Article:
Rabbis pray for rain as farmers fear drought [p. 4]

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December 17, 2006 22:28
1 minute read.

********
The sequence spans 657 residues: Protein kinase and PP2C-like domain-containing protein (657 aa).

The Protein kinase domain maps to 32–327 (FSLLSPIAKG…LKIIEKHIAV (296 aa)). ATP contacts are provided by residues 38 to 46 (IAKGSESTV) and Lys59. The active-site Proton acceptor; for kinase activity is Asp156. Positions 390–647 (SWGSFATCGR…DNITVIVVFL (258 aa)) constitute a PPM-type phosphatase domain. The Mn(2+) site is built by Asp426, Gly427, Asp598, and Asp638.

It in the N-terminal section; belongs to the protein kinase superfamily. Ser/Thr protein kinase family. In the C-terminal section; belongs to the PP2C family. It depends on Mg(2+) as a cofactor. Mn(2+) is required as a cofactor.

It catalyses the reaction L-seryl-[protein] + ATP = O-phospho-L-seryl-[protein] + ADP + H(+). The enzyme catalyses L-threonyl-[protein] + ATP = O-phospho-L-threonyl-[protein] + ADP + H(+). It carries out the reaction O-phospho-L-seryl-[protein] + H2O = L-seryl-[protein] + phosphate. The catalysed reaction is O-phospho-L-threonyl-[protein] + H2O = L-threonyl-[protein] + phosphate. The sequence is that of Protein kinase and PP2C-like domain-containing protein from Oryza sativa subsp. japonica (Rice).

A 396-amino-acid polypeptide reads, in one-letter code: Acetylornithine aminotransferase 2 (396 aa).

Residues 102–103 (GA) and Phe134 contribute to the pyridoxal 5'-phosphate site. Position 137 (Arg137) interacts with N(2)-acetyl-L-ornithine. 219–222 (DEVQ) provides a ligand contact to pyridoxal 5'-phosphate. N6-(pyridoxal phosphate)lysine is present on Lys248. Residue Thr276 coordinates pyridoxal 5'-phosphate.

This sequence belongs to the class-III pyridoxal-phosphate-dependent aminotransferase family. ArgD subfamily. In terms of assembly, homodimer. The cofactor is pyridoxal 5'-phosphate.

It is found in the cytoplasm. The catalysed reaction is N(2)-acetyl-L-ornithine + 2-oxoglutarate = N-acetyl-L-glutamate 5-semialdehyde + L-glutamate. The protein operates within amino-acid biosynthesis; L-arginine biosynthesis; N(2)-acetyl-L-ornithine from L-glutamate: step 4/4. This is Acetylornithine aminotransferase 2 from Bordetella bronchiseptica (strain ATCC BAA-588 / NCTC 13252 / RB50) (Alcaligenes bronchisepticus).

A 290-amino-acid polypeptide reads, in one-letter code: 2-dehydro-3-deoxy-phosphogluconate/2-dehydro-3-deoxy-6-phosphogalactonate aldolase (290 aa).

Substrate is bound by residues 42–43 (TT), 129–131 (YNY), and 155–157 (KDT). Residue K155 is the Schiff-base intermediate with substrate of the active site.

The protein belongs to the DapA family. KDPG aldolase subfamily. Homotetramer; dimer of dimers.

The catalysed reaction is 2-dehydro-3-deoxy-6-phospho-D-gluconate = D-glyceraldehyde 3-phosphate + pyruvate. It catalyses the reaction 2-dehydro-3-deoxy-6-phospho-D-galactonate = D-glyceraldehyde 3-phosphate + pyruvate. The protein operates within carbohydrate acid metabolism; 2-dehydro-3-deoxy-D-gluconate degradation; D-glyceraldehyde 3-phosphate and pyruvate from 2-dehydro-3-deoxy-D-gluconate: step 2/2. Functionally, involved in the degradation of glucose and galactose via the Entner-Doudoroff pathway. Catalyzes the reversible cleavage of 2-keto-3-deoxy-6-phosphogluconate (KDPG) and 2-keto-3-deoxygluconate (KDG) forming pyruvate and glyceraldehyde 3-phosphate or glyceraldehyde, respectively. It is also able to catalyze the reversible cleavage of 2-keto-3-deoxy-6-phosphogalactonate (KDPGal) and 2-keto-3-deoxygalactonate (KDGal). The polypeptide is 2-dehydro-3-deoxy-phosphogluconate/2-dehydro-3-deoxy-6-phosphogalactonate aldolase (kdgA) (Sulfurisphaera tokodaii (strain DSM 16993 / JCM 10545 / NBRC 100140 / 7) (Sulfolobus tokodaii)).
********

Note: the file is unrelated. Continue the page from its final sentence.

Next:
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Farmers' fears that this will be a drought year pushed the Chief Rabbinate and leading rabbis to call on the faithful to add special prayers for rain. On Thursday Rabbi Yona Metzger and Rabbi Shlomo Amar issued a statement recommending that both Ashkenazi and Sephardi communities beseech God to "open the heavens." Thursday night the Eda Haredit organized a prayer rally at Zichron Moshe Synagogue in the heart of Mea She'arim. Supplicants recited the last verse of Psalm 90, "May the pleasantness of the Lord our God be upon us," and all of Psalm 91 a total of 91 times as prescribed by Rabbi Haim Josef David Azulai (1724-1806) and Rabbi Haim Halbershtam of Sanz (1793-1876). Last Tuesday Rabbi Yosef Shalom Elyashiv directed the leader of prayers in his synagogue to add the special prayer that is recited as part of the "hear our prayers" blessing. Rabbi Dov Lior, who also ruled that the special prayer for rain should be added, explained that since 40 days have passed since the first rainfall of the winter, it is incumbent on every Jew to pray for rain. Most halachic authorities based their decision on the expressed needs of farmers who are most sensitive to the lack of rain. Although none of the rabbis specified what was the spiritual cause for what looks to be the beginning of a drought year, Beit Shemesh-based Rabbi David Biton, who heads "The Guardians of the Holy and the Faith" (Mishmeret Hakodesh Veha'emuna), a fringe group of ultra-Orthodox, blamed the drought on the Eda Haredit's unwillingness to fight against the gay pride parade. Biton published black and white notices [pashkevilim] that were plastered all over Jerusalem Monday to that effect. The Eda Haredit spearheaded haredi opposition to a gay pride parade in Jerusalem including grappling with police, burning garbage bins and sporadic rock throwing. But just days before the scheduled parade, the Eda agreed to allow an enclosed gay pride rally at Hebrew University's Givat Ram campus.

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